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How to Make a Lender Fall in Love with You—in 5 Easy Steps

Business credit

How to Make a Lender Fall in Love with You—in 5 Easy Steps

Updated: Jan 3, 2020

How to Make a Lender Fall in Love with You—in 5 Easy Steps

Love comes in many forms. Romantic partners fall in love for bizarre reasons, including pheromones and symmetry. Thankfully, business partners look for less mysterious things. Connecting with an attractive financial company is more straightforward than wooing a potential love interest. Here’s how to make yourself irresistible to any small business lender.

Get to know them.

A good relationship is a two-way street. Know that not all lenders will be able to meet your needs, and vice versa. Check out their requirements, ask questions, and look for previous clients. What do they look for when it comes to years in business, annual revenue, and credit score? You don’t want to waste your time—or theirs—on a relationship that’s doomed to fail. Compatibility is key.

Talk about your exes.

A rocky past is a lender’s biggest turn-off. Lenders look for a long history of timely payments and steady growth. They’ll check your credit report to see if you’ve ever defaulted on payments or declared bankruptcy. They’ll check your personal credit score and business credit score. They’ll check your bank, investment, and credit card accounts. Make sure your relationship with past creditors is squeaky clean so they can put in a good word for you. Nothing boosts a lender’s perception of you more than a glowing history with other lenders.

Ask only for what you can handle.

Lenders love those who know their limits. If you’re looking for a debt way bigger than you can pay off, a good lender will reject you. They don’t want to see your business buckle under the weight of a huge loan. Lenders must do their own analysis of your debt service coverage ratio, cash flow, and more to decide whether or not to give you loan. But if their calculations confirm that you knew exactly what your business could handle all along, they’ll see you in a whole new light.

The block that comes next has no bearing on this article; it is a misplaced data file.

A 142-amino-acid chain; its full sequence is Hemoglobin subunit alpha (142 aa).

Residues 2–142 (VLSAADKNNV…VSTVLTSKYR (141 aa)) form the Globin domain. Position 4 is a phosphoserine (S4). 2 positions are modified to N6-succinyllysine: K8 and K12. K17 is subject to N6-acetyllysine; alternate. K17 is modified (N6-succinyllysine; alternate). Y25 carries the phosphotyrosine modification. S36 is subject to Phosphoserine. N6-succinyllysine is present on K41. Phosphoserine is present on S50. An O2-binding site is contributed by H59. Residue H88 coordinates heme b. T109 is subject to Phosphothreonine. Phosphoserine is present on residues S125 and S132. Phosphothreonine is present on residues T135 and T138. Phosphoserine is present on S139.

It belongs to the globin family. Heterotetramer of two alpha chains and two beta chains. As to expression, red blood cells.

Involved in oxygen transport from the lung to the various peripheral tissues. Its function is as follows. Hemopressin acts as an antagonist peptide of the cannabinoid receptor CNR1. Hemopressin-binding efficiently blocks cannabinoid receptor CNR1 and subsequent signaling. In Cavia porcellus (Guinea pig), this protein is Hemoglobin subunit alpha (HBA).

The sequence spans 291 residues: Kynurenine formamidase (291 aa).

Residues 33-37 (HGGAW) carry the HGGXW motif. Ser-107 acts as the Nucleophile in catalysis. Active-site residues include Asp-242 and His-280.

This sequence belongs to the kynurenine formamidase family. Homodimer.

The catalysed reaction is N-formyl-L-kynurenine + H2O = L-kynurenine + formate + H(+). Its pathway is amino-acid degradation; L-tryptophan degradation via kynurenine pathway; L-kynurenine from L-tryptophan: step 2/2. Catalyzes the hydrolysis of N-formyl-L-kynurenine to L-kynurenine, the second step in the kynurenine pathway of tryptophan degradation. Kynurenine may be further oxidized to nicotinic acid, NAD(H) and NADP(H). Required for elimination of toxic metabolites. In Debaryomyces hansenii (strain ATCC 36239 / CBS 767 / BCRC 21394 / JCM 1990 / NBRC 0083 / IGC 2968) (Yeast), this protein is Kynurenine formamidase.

Give them access to your stuff.

You must be ready to put some of your most valuable things on the line. Most small business loans require collateral or a lien as a safeguard. Collateral usually consists of assets like land, real estate, or machinery. Most small business owners put up personal property as a guarantee. Unsecured, collateral-free loans do exist—but, they require a higher credit score and often come with a higher interest rate.

Prove you’re truly, completely trustworthy.

Sparks tend to fizzle without trust. All five steps ultimately build that trust, there are ways you can step up your game and exceed expectations. Instead of being content to show your internally-generated financial statements, get them reviewed or audited by a certified professional. Show that you’re thinking about the future by showing your business plan, complete with realistic financial projections. Rent instead of buy equipment to show that you know how to keep your cash flow in check. Invest your own money into your company to prove that you’re as invested as the lender.

Follow these steps and you’re likely to land a happy, long (or short) term relationship with a desirable lender.

Paige Smith

Paige Smith is a Content Marketing Writer and Senior Contributing Writer at Funding Circle. She has a bachelor's degree in English Literature from Cal Poly San Luis Obispo, and specializes in writing about the intersection of business, finance, and tech. Paige has written for a number of B2B industry leaders, including fintech companies, small business lenders, and business credit resource sites.

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